The Attic (a name which commemorates our first physical location) is, first and foremost, a site for the research students of the School of Museum Studies at the University of Leicester: a virtual community which aims to include all students, be they campus-based and full-time, or distance-learning and overseas. But we welcome contributions from students of museum studies - and allied subject areas - from outside the School and from around the world. Here you will find a lot of serious stuff, like exhibition and research seminar reviews, conference alerts and calls for papers, but there's also some 'fluff'; the things that inspire, distract and keep us going. After all, while we may be dead serious academic types, we're human too.
Friday, November 19, 2010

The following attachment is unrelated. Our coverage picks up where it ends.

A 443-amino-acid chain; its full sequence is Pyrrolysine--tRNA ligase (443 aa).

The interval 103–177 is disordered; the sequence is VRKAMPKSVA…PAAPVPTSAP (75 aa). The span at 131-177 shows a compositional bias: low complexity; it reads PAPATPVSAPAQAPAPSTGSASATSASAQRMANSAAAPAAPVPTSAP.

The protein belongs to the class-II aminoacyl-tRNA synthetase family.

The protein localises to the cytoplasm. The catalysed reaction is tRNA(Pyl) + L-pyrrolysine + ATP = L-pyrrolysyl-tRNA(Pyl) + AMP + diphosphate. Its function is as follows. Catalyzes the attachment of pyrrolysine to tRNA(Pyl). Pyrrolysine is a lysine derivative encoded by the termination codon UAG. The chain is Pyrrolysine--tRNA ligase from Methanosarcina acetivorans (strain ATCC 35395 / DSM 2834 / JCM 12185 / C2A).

No, it's not a re-release of some Sophia Loren farce from the 60s featuring a political dicator and dubious conservation practices. It is the latter but in real life, and it's not at all farcical. You see, everyone's favourite septuagenerian lustful leader, Sylvio Belusconi, has ordered the restoration of ancient Roman statues in his house; it's the sort of clean-up job they preferred in the 18th century, and that the Italians used to excel in, especially when they were duping rich English lords looking to buy antiquities during their Grand Tour. He's ordered the addition of a hand and an *ahem* 'member' for Venus and Mars. Now apart from its amusing appropriateness for the PM's persona, it is a deeply problematic act. The statues seem to have been deaccessioned from a museum and now enhance Berlusconi's cultural capital at home, but experts are outraged because reconstructing antiquities is no longer considered a 'done thing' in conservation, and moreover, Berlusconi ordered cuts of over 40% for the arts budget in Italy, something that means that the country's already crumbling antiquities have no chance of even the most minor preservation work. Oh dear, oh dear...